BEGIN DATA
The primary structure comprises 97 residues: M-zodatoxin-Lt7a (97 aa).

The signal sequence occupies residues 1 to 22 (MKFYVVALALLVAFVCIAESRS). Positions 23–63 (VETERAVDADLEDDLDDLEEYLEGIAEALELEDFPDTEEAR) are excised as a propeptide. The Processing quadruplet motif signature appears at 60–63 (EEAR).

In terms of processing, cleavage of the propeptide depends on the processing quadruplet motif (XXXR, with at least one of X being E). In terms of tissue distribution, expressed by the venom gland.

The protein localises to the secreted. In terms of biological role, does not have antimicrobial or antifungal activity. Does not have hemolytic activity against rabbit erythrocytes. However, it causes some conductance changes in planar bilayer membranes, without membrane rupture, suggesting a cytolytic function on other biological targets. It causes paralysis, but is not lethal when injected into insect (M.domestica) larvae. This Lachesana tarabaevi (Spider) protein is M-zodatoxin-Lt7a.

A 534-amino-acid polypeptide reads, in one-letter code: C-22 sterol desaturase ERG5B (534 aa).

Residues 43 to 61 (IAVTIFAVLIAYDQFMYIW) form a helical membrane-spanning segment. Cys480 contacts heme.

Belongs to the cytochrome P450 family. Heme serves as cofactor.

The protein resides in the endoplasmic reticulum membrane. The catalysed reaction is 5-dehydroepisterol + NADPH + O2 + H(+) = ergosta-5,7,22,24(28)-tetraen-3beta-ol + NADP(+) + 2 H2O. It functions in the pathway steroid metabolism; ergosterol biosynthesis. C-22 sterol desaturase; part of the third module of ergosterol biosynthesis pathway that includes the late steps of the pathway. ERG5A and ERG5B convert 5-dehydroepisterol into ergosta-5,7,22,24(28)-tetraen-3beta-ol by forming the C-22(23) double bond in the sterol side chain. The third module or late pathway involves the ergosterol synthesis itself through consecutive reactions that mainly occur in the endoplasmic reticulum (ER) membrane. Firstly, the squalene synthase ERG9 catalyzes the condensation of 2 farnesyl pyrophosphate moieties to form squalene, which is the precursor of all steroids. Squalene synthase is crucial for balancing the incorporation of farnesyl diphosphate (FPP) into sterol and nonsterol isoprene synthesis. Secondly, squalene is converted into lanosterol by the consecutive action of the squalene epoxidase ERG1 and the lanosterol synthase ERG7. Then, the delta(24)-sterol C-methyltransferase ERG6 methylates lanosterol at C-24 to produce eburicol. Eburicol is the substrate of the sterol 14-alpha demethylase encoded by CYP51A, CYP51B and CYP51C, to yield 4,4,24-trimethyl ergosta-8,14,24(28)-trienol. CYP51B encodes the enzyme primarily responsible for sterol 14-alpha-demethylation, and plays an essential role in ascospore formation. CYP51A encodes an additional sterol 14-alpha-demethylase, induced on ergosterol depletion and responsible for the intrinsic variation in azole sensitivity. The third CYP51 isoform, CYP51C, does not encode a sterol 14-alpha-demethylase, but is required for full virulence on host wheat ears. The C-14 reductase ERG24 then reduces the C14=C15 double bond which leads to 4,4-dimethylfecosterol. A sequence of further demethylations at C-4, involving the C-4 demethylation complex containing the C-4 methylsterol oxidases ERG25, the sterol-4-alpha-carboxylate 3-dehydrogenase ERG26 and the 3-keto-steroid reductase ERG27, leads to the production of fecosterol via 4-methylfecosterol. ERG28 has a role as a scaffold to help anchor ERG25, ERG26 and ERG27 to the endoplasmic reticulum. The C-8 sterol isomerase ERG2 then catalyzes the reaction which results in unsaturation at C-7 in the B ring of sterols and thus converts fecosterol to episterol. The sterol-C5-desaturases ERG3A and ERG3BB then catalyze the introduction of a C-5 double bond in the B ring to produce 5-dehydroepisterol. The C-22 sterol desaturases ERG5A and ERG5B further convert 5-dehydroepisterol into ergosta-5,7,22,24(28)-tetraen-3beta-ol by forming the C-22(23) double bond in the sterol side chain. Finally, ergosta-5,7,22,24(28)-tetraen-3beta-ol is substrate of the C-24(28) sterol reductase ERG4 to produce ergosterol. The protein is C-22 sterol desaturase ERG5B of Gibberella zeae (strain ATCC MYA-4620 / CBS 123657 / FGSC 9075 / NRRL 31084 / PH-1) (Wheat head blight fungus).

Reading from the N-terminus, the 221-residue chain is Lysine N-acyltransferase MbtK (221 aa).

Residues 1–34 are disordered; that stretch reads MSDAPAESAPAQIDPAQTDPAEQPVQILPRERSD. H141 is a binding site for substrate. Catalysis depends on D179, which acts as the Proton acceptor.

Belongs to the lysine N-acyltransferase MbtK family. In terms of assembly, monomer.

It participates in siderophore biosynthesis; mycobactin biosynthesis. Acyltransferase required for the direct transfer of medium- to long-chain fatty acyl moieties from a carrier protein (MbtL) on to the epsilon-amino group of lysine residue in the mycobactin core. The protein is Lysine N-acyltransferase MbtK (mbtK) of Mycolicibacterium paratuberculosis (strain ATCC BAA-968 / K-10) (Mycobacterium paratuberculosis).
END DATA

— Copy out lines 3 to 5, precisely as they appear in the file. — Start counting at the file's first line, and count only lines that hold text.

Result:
In terms of processing, cleavage of the propeptide depends on the processing quadruplet motif (XXXR, with at least one of X being E). In terms of tissue distribution, expressed by the venom gland.

The protein localises to the secreted. In terms of biological role, does not have antimicrobial or antifungal activity. Does not have hemolytic activity against rabbit erythrocytes. However, it causes some conductance changes in planar bilayer membranes, without membrane rupture, suggesting a cytolytic function on other biological targets. It causes paralysis, but is not lethal when injected into insect (M.domestica) larvae. This Lachesana tarabaevi (Spider) protein is M-zodatoxin-Lt7a.

A 534-amino-acid polypeptide reads, in one-letter code: C-22 sterol desaturase ERG5B (534 aa).